Pythagoreanism was the system of esoteric and metaphysical beliefs held by Pythagoras and his followers, the Pythagoreans, who were considerably influenced by mathematics. Pythagoreanism originated in the 5th century BCE and greatly influenced Platonism...

. For part of the first book and much of the second, it is clear that he depended on the (lost) works of the Peripatetic philosopher Aetius
Aetius (philosopher)
Aetius was a 1st or 2nd century doxographer and Eclectic philosopher.None of Aetius' works survive today, but he solves a mystery about two major compilations of philosophical quotes...

 and the Stoic
STOIC was a variant of Forth.It started out at the MIT and Harvard Biomedical Engineering Centre in Boston, and was written in the mid 1970s by Jonathan Sachs...

 philosopher Arius Didymus
Arius Didymus
Arius Didymus of Alexandria, was a Stoic philosopher and teacher of Augustus. Fragments of his handbooks summarizing Stoic and Peripatetic doctrines are preserved by Stobaeus and Eusebius.-Life:...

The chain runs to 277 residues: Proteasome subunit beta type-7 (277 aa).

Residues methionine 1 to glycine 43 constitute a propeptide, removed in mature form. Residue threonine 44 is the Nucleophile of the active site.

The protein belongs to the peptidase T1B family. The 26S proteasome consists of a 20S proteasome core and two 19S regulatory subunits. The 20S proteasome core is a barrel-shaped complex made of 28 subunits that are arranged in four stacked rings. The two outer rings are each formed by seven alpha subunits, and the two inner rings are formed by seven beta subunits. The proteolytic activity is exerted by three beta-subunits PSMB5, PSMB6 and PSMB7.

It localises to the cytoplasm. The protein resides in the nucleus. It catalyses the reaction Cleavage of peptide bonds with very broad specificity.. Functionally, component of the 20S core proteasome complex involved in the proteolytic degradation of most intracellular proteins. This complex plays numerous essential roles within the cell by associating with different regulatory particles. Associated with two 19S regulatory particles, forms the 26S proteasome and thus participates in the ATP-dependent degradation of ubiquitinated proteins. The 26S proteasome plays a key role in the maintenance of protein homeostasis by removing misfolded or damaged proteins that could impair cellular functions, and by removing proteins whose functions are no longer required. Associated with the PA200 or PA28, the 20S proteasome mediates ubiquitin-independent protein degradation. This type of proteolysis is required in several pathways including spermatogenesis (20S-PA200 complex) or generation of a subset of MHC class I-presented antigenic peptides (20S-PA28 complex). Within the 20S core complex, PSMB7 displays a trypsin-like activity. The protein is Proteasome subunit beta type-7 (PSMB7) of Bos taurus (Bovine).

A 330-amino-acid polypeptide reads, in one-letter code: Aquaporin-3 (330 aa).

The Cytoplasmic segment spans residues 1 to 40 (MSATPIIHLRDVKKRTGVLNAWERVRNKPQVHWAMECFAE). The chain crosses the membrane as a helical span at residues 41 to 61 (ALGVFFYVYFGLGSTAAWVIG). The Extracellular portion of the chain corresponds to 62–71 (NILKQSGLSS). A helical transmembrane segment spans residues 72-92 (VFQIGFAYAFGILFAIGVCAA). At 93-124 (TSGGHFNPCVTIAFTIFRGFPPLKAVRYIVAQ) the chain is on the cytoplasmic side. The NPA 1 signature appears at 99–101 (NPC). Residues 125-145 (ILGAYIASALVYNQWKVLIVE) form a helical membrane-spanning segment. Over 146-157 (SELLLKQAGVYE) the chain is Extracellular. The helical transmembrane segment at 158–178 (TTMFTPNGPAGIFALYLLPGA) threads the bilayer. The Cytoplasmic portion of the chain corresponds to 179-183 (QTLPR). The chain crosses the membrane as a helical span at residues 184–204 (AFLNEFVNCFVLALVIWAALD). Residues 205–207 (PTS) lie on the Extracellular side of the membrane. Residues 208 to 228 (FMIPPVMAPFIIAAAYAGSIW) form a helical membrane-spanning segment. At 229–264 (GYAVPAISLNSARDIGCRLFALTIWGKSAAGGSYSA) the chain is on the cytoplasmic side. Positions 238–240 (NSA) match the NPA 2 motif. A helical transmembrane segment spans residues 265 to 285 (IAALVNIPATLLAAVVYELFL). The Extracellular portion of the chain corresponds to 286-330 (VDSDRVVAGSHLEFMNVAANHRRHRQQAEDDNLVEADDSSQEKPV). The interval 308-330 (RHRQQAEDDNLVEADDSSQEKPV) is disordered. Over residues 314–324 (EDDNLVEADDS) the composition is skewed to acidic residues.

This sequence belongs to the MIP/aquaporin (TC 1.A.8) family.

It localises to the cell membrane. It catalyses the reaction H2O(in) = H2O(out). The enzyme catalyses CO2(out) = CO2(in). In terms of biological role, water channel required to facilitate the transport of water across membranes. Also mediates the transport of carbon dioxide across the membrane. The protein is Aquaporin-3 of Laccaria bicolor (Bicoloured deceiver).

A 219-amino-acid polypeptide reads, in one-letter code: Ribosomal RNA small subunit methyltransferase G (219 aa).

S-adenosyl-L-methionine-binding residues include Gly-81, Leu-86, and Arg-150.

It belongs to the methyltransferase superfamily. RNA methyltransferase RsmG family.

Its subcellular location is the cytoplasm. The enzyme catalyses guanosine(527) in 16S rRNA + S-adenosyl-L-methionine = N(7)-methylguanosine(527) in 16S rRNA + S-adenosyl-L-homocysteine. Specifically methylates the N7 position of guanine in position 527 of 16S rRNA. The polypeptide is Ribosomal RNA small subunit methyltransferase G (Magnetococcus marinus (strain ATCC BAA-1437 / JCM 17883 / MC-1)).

Books 3 and 4

The third and fourth books ("Florilegium") are de­voted to subjects of a moral, political, and econo­mic kind, and maxims of practical wisdom. The third book originally consisted of forty-two chap­ters, and the fourth of fifty-eight. These two books, like the larger part of the second, treat of ethics; the third, of virtues and vices, in pairs; the fourth, of more general ethical and political subjects, frequently citing extracts to illustrate the pros and cons of a question in two successive chapters.


The first edition of books 1 and 2 was that by G. Canter (Antwerp, 1575). There were subsequent editions made by A. H. L. Heeren
Arnold Hermann Ludwig Heeren
Arnold Hermann Ludwig Heeren was a German historian.He was born at Arbergen, near Bremen. He studied philosophy, theology and history at the University of Göttingen, and then travelled in France, Italy and the Netherlands...